c. Technical constraints: What will happen to this site in ten years? That's one of my most important considerations. What kind of database should I create (for images, maps, etc.) so that data can be searched and initially analyzed before anyone actually uses the images, texts or maps in the site? What kind of database will still be around in ten years? How can I speed up the initial loading of the images to avoid user frustration? How can I stabilize the main index page and the placename maps index page? My technical limitations were/are many. Perhaps I can now learn how to manage the site that I helped design.
Finally, I wish to express my gratitude to your office for the extensive amount of monetary and technical support that you have given me during the year. Without either, the pilot project of this digital library could never have been completed.
Katja Garloff, German
German Department Homepage
I was interested in German newspapers and journals, which have increasingly become available on the Internet and which constitute potentially valuable material for second and third-year German classes. The appearance of these newspapers and journals on the net is a particular advantage for a small college like Reed, which subscribes to only a few German journals. The installation of links to various German sites on our departmental web page could considerably expand our archive of German cultural materials and provide new ways of language immersion outside of the classroom. In order to assess the value of these materials for language instruction, I compared the print and online versions of about 20 different newspapers and magazines.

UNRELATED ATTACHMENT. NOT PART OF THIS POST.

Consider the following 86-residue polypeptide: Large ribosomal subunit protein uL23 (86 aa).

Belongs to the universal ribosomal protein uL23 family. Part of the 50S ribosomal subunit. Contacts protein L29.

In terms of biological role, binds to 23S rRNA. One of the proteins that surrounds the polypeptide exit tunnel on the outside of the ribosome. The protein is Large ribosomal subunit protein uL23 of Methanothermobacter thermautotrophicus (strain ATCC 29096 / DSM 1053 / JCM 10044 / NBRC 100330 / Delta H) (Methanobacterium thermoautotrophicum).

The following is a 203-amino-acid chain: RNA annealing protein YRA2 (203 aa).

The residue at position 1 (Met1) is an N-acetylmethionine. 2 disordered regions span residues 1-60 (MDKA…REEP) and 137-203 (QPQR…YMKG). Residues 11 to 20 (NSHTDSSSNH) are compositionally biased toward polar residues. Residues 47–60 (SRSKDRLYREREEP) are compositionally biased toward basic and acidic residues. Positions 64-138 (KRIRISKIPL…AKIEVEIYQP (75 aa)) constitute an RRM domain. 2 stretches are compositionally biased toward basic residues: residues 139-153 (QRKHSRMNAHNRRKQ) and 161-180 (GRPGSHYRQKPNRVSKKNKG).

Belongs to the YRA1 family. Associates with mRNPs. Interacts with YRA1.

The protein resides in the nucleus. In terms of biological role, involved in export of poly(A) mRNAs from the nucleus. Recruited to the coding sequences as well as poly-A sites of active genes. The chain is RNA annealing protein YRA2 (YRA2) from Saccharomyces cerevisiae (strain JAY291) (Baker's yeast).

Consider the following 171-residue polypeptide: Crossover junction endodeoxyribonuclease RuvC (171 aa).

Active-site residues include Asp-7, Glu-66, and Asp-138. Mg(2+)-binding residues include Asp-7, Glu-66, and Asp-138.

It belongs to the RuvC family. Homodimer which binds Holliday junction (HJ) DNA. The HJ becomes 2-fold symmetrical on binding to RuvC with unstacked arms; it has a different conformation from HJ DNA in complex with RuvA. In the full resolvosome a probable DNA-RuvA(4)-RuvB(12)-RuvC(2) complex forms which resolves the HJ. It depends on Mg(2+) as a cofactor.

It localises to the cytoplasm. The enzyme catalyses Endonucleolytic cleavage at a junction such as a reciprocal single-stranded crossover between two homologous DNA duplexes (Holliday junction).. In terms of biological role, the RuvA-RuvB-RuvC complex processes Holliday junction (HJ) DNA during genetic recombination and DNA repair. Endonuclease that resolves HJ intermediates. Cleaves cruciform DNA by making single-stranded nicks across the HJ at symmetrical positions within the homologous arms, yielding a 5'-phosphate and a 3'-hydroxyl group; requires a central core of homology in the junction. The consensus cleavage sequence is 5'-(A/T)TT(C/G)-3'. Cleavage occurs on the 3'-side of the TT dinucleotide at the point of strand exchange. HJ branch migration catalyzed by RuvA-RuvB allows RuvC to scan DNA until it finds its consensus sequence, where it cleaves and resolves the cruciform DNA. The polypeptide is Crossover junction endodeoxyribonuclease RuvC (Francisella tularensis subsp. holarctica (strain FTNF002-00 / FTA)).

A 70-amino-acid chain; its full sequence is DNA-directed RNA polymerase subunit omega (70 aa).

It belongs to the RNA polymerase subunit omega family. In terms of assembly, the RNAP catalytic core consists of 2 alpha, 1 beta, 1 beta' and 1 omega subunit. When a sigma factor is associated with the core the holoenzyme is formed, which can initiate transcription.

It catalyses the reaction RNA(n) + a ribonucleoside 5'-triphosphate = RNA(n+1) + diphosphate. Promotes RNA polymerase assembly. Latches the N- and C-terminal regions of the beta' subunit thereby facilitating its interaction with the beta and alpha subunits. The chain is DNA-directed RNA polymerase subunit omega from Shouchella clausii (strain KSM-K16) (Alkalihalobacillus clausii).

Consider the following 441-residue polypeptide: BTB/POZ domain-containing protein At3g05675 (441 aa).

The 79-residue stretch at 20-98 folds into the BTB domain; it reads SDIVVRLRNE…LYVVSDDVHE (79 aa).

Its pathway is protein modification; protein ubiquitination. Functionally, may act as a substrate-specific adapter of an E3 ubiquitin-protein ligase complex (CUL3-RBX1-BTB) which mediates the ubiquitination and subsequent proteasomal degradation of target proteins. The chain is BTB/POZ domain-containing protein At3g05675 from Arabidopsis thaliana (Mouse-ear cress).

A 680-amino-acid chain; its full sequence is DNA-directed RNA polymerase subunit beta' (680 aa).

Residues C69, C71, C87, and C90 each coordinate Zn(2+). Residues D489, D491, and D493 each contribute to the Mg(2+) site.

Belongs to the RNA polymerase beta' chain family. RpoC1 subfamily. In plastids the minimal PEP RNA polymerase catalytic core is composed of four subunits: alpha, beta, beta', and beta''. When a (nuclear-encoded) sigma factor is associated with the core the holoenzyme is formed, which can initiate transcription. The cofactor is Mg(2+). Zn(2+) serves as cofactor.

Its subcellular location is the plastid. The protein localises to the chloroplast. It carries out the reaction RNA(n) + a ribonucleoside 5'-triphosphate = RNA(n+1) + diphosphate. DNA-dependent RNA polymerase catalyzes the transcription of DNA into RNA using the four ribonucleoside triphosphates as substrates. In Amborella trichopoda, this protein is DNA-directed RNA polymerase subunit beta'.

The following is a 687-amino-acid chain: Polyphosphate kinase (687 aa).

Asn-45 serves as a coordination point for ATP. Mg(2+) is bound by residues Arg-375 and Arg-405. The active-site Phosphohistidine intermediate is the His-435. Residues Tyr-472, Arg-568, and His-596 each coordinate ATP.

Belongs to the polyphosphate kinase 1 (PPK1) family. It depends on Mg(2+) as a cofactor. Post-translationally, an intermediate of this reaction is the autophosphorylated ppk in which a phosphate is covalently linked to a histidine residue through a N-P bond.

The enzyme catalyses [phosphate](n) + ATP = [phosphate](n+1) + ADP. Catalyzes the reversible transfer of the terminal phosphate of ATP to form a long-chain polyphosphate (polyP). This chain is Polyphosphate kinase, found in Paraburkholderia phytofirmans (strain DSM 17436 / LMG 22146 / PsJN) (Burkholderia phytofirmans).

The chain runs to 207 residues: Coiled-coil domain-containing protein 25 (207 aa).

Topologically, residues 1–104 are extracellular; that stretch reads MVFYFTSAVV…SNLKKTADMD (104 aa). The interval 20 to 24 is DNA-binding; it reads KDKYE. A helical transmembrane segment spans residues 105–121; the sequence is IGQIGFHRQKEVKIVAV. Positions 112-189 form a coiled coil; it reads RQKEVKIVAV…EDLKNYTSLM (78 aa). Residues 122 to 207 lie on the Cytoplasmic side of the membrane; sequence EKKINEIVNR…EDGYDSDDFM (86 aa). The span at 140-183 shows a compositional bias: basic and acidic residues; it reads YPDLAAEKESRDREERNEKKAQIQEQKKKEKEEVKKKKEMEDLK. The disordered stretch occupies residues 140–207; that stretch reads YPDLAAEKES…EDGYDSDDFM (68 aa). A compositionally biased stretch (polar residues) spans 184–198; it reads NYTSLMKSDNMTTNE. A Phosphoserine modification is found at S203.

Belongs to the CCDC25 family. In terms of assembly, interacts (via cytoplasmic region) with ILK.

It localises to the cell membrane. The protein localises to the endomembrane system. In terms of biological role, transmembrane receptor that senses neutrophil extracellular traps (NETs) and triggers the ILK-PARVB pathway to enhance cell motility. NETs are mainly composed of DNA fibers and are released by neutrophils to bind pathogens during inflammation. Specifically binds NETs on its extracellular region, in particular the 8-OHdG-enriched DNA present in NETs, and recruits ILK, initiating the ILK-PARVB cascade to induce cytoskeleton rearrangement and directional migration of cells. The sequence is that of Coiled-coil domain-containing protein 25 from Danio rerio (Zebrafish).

Results of the Comparison
1. Availability: I found it remarkable that some major German newspapers, including the very informative Sźddeutsche Zeitung, do not offer much on the web but services (subscription, advertisements, etc.). On the other hand, the alternative newspaper Die Tageszeitung, which was founded in the late 1970s in attempt to counter the state-imposed censorship of the German Press during a time of political radicalization and a series of terroristic acts, is available on the web in the complete and original version. Because the newspaper is written in a very good, yet not too difficult language, I had its logo put upfront on the "Resources" page of our departmental web site. (Here is a real advantage of the net: even the libraries at larger universities hardly subscribe to the Taz).